This page is about your compressor power supply. Read this page for a better of understanding of the power your compressor motor neds to operate correctly and how a compromised or reduced power supply will affect it. Understanding this may deflect a problem with your compressor in times to come.
Most DIY compressor owners have 120 VAC (Volts alternating current) running to the outlets in their house, workshop and garage.
Some of the power outlets (plugs) are connected to the breaker panel or fuse box with 15 amp fuses or breakers to protect the line. Some are connected to 20 amp fuses or breakers.
There are other fuses / breaker amperage’s in the panel, but most of those are specialty applications like for the stove or baseboard electric heaters. The 15 amp and 20 amp circuits are the ones that normally run to typical electric outlets and are your compressor power supply.
And that is the reason why the largest home compressor motor powered by a 120 AC power supply should be in the 1 – 1.5 HP size.
Compressor Power Supply – About 4 Amps Per 1/3 HP
Depending on the efficiency of the electric motor on your compressor, it will “pull” about 4 amps per 1/3 HP.
It’s not rocket science then to see that a 1 HP compressor motor will draw around 12 amps of power, and a compressor motor just a little larger than 1 HP would exceed the capacity of the 15 amp breaker.
Home Compressor Size Is Limited By Compressor Power Supply
Despite what the compressor labels may claim, you cannot run a very large HP motor from a typical 120 volt household supply.
The compressor manufacturers do not know if you are going to be plugging your air compressor into a 15 amp fuse/breaker supply, or to a 20 amp supply. I expect then that they would tend to lean towards making sure that their compressors would start and run on the15 amp supply, this being the average for most homeowners, and thus limiting the compressor motor size.
Do The Lights Dim
A compressor is a inductive load device similar in operation to the refrigerator motor.
When the fridge compressor first comes on, any lights on the same electrical circuit will dim briefly because the fridge motor needs a power inrush to start to get it up to designed speed. While the motor starting is happening, the fridge compressor motor sucks more current than at normal running speed, pulling power from anything else on the circuit.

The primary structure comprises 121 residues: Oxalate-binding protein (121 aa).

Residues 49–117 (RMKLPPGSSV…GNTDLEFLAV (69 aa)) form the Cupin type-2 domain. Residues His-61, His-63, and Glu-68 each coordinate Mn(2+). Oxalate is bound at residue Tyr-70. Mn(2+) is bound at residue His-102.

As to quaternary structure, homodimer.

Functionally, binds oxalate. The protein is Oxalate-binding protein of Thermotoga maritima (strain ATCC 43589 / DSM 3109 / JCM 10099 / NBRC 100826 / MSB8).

Compressor motors have start capacitors (an electrical storage device) to supply a quick boost of electricity when the motor tries to start. That is why your compressor motor will start for you even though the draw of that motor is very close to, or may even exceed, the load capacity of the circuit on start up.
Clean Power Is Absolutely Necessary For Reliable Compressor Operation
Since your compressor can pull more power than a typical house current can supply on start up, and it needs the start capacitor to bridge that power-gap, can you see why having other power-drawing devices on the same circuit as the compressor motor can lead to compressor motor starting problems?
That’s why one of the first checks for a compressor motor than will not start is to make sure the power supply to the compressor is clean.
Large Compressors Mean Larger Power Supplies
You can also see why if you need large compressor capacity to run your air equipment that it is necessary to install a higher voltage and amperage line for the compressor. The next step up is 220 VAC.
Manufacturing plant compressors commonly run on 480 or 575 Volts, to provide enough energy for a compressor that is big enough to generate the compressed air flow required for those high-demand installations.
Please note that I am not an electrician and the information on this page has been gleaned from assorted sources.